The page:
Background

On November 1, 2018 HyperQube let over 150 hackers into our infrastructure. Don’t worry, we did it on purpose. We hosted a global Capture The Flag (CTF) exercise with participants from universities all over the world. For those not familiar, participants in a CTF break into computers and retrieve a code word, the flag, to prove they did it. The competition was hosted by INCS-CoE (AKA InterNational Cyber Security Center of Excellence), a consortium of over 20 universities around the world founded by Keio University.

HyperQube is a “cyber range as a service” offering that enables enterprises to quickly and easily build an exact copy of any IT infrastructure. Our virtualized test environments can be built in minutes and just as easily modified, re-used and shared. The possibilities are infinite, but our technology was particularly helpful for solving the biggest pain points of international CTFs (unreliable connectivity to a virtual environment, inability to support international and real-time gameplay).

Our infrastructure held up – performed beautifully – but we learned several valuable lessons, which I want to share.

Lesson #1: Encourage good behavior

If you have over 150 hackers participate in a CTF exercise, the first thing they are going to do is try to break the platform which is hosting the CTF. We had several hackers break the platform so instead of immediately banning them and kicking them out of the competition, we asked them how they did so we could fix the problem. The reaction we got was incredible. They wrote detailed explanations of how their exploits worked and even offered suggestions on how we could fix the problems.

Lesson #2: UUID is your friend

One of the easiest ways to try and hack a web app is to access try and access a URL the developer had not intended. We use the python web framework Django. There is a particular Django design pattern that can let users guess a URL they shouldn’t have access to. That pattern is as follows:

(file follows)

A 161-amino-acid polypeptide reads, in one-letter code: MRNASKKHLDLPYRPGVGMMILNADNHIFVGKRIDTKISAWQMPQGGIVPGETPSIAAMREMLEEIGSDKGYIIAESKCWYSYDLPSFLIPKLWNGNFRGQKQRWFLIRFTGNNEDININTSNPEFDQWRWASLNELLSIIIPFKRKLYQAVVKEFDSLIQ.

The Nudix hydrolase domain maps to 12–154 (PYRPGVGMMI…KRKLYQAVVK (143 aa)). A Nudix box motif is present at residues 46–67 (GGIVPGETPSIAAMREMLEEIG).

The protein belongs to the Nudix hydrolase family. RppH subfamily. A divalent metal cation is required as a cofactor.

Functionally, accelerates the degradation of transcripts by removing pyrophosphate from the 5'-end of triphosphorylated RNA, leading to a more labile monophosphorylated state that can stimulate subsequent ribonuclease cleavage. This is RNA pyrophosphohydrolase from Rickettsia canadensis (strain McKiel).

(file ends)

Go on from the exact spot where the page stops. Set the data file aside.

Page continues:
www.mywebsite.com/exercise/207

Where “exercise” is the type of an object and “207” is the unique id of the object in the database. But if that URL works, it is easy to guess that a valid URL might also be,

www.mywebsite.com/exercise/206

So instead of using the default Django primary key for the object, use a UUID instead. For example:

class Exercise(models.Model):
    id = models.UUIDField(primary_key=True, default=uuid.uuid4, editable=False)

This will result in a URL that is borderline impossible to guess:

www.mywebsite.com/exercise/bafda8d3-fa0e-4ae9-94d2-289ae398e980

Don’t use django’s default primary keys for anything that could show up in a URL!

 

 Founder and CEO of HyperQube Craig Stevenson in Tokyo announcing the winners of the INCS-CoE Capture the Flag Competition, sponsored by Sasakawa USA

 

Lesson #3: Learn From Your Users

If you pay attention to your users, they may surprise you with their imagination. By giving users complete freedom, we were encouraging them to use creativity to hack into machines. We were not disappointed. By instrumenting the environments, we have the ability to record and playback the hacks our user used. The administrators become the students – and we’ll be better off because of that.

Launching in Q1 of next year we will be offering access to our database of live hacks. If you are an AI or Machine Learning startup who needs access to a dataset, get in touch with us.